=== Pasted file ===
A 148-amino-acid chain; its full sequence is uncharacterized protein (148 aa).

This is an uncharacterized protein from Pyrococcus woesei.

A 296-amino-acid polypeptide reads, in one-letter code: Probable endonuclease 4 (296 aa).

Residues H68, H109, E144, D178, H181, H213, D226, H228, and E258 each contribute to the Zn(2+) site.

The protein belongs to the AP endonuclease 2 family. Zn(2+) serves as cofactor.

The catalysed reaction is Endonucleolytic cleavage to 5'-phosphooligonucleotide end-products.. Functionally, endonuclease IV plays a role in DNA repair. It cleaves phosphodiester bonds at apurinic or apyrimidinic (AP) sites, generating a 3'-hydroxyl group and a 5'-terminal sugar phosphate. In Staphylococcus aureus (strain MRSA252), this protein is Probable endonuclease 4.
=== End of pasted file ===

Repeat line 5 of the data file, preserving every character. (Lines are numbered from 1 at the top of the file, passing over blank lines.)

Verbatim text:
The protein belongs to the AP endonuclease 2 family. Zn(2+) serves as cofactor.